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Making Headlines For More Than 160 Years

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UDC Welcomes Community to Southeast DC with Urban Aquaponics Project

Ribbon-Cutting Ceremony attended by federal, District and community partners

Click here to download press release.

On Saturday, Sept. 28, the University of the District of Columbia's College of Agriculture, Urban Sustainability and Environmental Sciences (CAUSES) celebrated the launch of a neighborhood-sized aquaponics facility located in the southeastern quadrant of Washington, D.C. The project is the result of a collaborative effort between the College and ReGeneration House of Praise Church. The ribbon-cutting was attended by representatives from USDA, the D.C. Government, UDC and the community. The new aquaponics facility, funded by a Wells Fargo grant, will enable the church to raise fish and grow fresh food using cutting-edge technology.

In an effort to continue providing initiatives for economic growth and job creation for underserved D.C. neighborhoods, the project marks the second of a multi-phase plan that brings together CAUSES and ReGeneration. The first phase was a "hoop house" or a portable greenhouse that CAUSES built in Ward 8, near Martin Luther King Avenue. The aquaponics facility is located inside of the hoop house, allowing the by product from hundreds of Tilapia to recirculate and fertilize the vegetables growing inside of and around the greenhouse.

Led by Pastor Cheryl Mitchell Gaines, ReGeneration House of Praise, also known as "The Church in the Field," is on a mission to cultivate a "Garden of Eden." Project Everyone Deserves to Eat Naturally (EDEN)™ will do just that, enabling the church to grow both food and jobs.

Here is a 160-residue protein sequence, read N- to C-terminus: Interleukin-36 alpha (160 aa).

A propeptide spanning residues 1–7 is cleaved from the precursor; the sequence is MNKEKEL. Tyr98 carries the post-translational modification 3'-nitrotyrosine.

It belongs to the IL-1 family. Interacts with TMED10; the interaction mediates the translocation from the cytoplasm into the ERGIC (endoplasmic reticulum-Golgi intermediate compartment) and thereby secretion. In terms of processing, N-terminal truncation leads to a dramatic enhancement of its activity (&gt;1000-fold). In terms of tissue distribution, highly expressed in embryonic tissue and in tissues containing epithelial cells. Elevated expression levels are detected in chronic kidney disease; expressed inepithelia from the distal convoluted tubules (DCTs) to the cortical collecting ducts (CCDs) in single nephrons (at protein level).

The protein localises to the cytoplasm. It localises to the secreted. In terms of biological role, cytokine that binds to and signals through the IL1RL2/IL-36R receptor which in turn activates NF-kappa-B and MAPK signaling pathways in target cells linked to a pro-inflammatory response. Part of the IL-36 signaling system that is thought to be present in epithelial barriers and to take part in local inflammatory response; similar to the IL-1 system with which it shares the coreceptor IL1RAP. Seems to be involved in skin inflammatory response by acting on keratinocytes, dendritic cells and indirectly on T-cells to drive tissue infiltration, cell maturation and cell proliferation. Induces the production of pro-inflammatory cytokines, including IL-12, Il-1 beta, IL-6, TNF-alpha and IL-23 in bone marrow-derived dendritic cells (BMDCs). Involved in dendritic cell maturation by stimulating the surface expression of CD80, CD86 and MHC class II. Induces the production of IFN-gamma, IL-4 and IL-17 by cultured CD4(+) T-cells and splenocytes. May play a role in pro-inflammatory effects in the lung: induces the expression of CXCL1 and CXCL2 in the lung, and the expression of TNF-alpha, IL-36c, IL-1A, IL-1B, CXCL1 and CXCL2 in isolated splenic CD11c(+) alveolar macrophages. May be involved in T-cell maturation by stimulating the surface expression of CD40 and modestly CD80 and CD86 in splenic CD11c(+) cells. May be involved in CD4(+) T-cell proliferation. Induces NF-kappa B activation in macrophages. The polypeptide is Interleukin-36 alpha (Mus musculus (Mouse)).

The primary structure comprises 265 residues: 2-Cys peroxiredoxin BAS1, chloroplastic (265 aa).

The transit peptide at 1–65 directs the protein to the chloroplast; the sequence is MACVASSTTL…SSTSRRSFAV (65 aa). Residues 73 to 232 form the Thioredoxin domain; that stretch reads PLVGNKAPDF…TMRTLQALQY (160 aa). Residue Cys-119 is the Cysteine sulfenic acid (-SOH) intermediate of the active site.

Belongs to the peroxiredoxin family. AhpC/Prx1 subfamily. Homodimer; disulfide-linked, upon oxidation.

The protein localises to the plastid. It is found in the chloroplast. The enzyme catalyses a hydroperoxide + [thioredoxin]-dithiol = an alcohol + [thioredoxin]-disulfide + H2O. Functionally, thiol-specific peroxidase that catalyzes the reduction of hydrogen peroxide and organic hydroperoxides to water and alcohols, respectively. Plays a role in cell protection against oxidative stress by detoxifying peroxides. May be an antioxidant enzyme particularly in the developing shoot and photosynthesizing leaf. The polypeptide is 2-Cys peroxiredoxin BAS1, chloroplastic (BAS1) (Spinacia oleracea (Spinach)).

"Not only does EDEN stand for 'Everyone Deserves to Eat Naturally,' but as this project progressed, I realized it could also be interpreted as 'Everyone Doing Everything Necessary to make a positive difference,'" Pastor Gaines explained before the more than 100 attendees who crowded around the small lot behind a multi-family building in Anacostia, a neighborhood in Ward 8, D.C.

Since the construction of the hoop house in early 2013, the church has been supplying the community with freshly grown vegetables, as well as promoting self-empowerment by teaching the community how to grow and tend to a garden. Projects like EDEN help to promote food security, or the availability and accessibility to healthy food. A venture such as this is important to this section of D.C. because Ward 8 is known as a food desert, meaning the area does not have access to fresh and nutritious food.

Remarking on the need for better nutrition and economic empowerment, Dr. James E. Lyons, President of the University of the District of Columbia, explained, "This looks like where I grew up. I grew up on chicken wings because there was no fresh food; no grocery stores. Even driving here today, I only saw fast food options. We want to help change that and change lives in the process, as we work together to build healthy communities and job skills."

Anacostia and the surrounding area only have three grocery stores. Residents of food deserts often are supplied by inexpensive fast food venues, resulting in food related health issues including obesity, hypertension and diabetes. Indeed, Ward 8 has the highest obesity rate in D.C. and also has a 22 percent unemployment rate.

The aquaponics project extends Regeneration's capacity to grow food, by introducing an aquaculture component. Aquaponics is the combination of growing plants in water (hydroponics) with raising fish (aquaculture). In this type of ecosystem, fish provide the nutrients to fertilize the plants that are grown using the same water source; and in turn, the plants filter the water from the fish waste. No pesticides, antibiotics or hormones are involved using this process.